I decide I will get closer and yell at them. Something like, “Yo, knock it off! At least he’s trying. I don’t see you two making any attempts! Leave him alone!”
I rehearse my diatribe in my head, reminding myself not to call them any names, and then I get distracted by one of the dogs–it seems Huck has chased after a deer.
By the time Huck comes back, Owen has switched to the sled again, and seems content. I call over to them, trying to detect any stress in his voice. “You guys ready?”
“No, Dad! Can’t we stay–just a few more runs?”
“Okay!” I am relieved–and those two punks should be, too. Lucky to be spared of my wrath.
On the walk home, the boys are cold and snow-caked. They each hold a dog leash while I carry the sled and snow board. I try to get a sense of what happened with the other boys.
“Did you know any of those kids?”
“No,” they reply.
“Were they all nice?”
“Yeah,” they say.
As if I just thought of it, I say, “Hey, I saw you fall a couple of times when you were on your snowboard after you made it all the way down the hill.”
“I know. Those guys were trying to teach me how to stop,” Owen replies.
“How. To. Stop?”
“They were helping you?”
“Yeah, but it’s really hard to learn how to stop. Every time I tried, I’d slide out of control, and we’d just all crack up.”
“Oh. Well, that’s cool. I’m glad they could give you some tips.”
They were trying to help. They were teaching him. They were laughing WITH him.
Water splashes me from Nessie’s tail as he swims back under the surface–I’ve spared you THIS time, it seems to say. But what about next time? I think.
Why do I constantly see the conflict in everything?
When it comes to parenting, there is a fine line between protecting and over-protecting our children. I am aware that I must teach my sons to address their own conflicts in life. I cannot fight their battles for them. But more importantly, I want to instill in them a sense of awareness: not to view the conflict in everything, not to feel constantly embattled.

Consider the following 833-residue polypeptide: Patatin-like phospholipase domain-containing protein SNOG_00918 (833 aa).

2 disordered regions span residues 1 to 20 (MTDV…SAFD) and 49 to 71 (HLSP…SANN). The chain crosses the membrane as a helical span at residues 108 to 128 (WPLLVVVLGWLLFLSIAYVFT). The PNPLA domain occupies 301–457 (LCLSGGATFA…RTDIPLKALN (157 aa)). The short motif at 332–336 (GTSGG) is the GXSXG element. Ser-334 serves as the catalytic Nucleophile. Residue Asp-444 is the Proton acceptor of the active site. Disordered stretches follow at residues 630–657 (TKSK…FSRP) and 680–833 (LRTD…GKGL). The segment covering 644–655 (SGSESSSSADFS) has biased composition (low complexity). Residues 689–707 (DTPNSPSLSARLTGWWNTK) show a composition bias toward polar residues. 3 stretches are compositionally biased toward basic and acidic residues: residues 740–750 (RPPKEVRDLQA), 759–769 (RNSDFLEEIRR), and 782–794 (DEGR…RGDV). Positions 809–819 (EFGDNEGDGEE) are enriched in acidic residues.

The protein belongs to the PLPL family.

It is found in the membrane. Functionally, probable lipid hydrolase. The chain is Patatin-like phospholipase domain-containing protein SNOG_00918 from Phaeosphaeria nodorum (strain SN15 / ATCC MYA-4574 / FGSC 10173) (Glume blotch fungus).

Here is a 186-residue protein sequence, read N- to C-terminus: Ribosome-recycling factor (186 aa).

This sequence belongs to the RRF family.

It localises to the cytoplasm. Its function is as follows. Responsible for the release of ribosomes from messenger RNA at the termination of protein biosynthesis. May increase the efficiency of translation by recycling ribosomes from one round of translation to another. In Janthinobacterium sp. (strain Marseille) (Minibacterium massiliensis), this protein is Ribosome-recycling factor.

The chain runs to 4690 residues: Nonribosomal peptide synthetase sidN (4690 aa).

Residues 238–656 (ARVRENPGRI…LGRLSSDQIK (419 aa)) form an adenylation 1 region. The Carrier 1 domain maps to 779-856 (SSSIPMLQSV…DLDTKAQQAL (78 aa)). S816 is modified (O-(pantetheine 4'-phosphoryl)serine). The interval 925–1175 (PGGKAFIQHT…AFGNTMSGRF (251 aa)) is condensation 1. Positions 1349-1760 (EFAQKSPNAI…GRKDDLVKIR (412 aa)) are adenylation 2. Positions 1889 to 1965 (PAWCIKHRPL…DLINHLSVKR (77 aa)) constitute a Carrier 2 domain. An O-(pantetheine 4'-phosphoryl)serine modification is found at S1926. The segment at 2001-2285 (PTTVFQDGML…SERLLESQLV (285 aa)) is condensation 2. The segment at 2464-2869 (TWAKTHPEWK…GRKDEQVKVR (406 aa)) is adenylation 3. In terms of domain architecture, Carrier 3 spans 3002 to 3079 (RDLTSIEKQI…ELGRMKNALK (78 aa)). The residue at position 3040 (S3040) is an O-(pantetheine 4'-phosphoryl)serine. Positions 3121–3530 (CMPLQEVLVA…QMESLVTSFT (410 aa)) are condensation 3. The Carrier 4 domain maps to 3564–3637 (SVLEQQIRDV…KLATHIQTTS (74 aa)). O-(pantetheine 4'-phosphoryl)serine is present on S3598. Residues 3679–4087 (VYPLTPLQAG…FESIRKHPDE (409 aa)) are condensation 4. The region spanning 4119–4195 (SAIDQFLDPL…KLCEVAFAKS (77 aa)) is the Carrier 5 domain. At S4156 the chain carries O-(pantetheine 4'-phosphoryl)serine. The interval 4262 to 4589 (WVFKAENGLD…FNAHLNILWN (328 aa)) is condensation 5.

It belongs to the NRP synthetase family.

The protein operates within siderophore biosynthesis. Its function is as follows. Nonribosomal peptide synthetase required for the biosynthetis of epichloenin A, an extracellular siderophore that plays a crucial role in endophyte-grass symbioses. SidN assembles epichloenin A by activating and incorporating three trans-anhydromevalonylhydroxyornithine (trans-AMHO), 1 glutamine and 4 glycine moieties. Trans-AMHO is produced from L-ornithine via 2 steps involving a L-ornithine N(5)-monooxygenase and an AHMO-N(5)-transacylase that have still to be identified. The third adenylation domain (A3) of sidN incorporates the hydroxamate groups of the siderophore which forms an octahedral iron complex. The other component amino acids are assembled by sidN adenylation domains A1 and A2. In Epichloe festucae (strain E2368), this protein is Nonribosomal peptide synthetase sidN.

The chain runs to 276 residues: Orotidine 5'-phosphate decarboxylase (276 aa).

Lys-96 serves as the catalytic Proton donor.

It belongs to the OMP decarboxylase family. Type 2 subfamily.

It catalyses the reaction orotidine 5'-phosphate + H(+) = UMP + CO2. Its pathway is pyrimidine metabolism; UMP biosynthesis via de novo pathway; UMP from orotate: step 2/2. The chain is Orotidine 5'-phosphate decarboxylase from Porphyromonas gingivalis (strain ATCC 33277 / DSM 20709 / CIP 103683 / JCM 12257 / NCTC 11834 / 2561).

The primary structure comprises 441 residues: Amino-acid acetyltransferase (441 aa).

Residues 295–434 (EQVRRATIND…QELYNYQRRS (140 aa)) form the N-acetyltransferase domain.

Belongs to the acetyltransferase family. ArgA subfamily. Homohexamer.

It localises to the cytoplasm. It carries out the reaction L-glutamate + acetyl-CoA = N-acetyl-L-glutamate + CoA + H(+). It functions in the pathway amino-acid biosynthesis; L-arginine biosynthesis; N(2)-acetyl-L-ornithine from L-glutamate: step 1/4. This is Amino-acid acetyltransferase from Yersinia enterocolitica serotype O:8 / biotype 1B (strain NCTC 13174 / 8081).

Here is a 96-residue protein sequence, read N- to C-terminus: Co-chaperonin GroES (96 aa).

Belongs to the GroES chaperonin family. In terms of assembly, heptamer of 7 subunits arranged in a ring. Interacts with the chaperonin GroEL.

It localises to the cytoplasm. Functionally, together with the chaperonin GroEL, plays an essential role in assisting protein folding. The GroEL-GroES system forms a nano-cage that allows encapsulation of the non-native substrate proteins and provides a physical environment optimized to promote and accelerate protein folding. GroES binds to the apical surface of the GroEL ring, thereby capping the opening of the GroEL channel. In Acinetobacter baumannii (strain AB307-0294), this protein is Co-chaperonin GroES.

The best way to teach this is by example. If I continue to allow anger to thrive, I will never be able to fully enjoy where life is leading me.
I want this sledding incident to serve as a reminder for me. I want to recall it the next time I am quick to judge a situation.
But most importantly, I want to find a new lake to rest on–one that doesn’t house monsters–real or imaginary.
Take that, Nessie!
MEET THE CARTOONIST: Jimmy Murphy
When he’s not performing Shakespearean Sonnets at The Great Wall of China, Jimmy Murphy draws everything from the creatures that haunt his imagination, to the ones that haunt his 9th grade reading curriculum, to the squishy noseless people like those seen on this website [figure1]. Although not yet at the peak of his popularity, artistically or high schoolistically, this fourteen year-old has been drawing since he could hold a crayon–the first recorded drawing being a rainbow–[figure 2]. Jimmy’s artistic influences include Shawn Coss, Gris Grimly, and himself. He enjoys reading a good book, ranting about things he hates, raving about things he likes, sleeping, and can be endlessly entertained with a label-maker [figure 3].